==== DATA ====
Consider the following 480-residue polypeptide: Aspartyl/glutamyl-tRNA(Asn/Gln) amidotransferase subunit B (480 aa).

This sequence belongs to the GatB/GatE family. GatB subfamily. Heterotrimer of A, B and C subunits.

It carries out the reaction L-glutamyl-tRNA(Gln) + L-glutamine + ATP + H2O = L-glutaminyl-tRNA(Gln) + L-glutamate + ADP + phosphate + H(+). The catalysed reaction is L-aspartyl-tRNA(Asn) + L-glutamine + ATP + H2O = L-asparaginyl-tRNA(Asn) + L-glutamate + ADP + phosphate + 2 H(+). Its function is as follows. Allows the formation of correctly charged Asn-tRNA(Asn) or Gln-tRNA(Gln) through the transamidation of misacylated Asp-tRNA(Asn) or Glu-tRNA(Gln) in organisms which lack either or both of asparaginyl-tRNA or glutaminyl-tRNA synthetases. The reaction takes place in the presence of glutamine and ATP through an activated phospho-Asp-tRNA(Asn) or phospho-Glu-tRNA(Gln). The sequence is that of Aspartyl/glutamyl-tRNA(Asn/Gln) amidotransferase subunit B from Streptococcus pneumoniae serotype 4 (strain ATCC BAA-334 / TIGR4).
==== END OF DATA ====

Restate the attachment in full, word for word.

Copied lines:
Consider the following 480-residue polypeptide: Aspartyl/glutamyl-tRNA(Asn/Gln) amidotransferase subunit B (480 aa).

This sequence belongs to the GatB/GatE family. GatB subfamily. Heterotrimer of A, B and C subunits.

It carries out the reaction L-glutamyl-tRNA(Gln) + L-glutamine + ATP + H2O = L-glutaminyl-tRNA(Gln) + L-glutamate + ADP + phosphate + H(+). The catalysed reaction is L-aspartyl-tRNA(Asn) + L-glutamine + ATP + H2O = L-asparaginyl-tRNA(Asn) + L-glutamate + ADP + phosphate + 2 H(+). Its function is as follows. Allows the formation of correctly charged Asn-tRNA(Asn) or Gln-tRNA(Gln) through the transamidation of misacylated Asp-tRNA(Asn) or Glu-tRNA(Gln) in organisms which lack either or both of asparaginyl-tRNA or glutaminyl-tRNA synthetases. The reaction takes place in the presence of glutamine and ATP through an activated phospho-Asp-tRNA(Asn) or phospho-Glu-tRNA(Gln). The sequence is that of Aspartyl/glutamyl-tRNA(Asn/Gln) amidotransferase subunit B from Streptococcus pneumoniae serotype 4 (strain ATCC BAA-334 / TIGR4).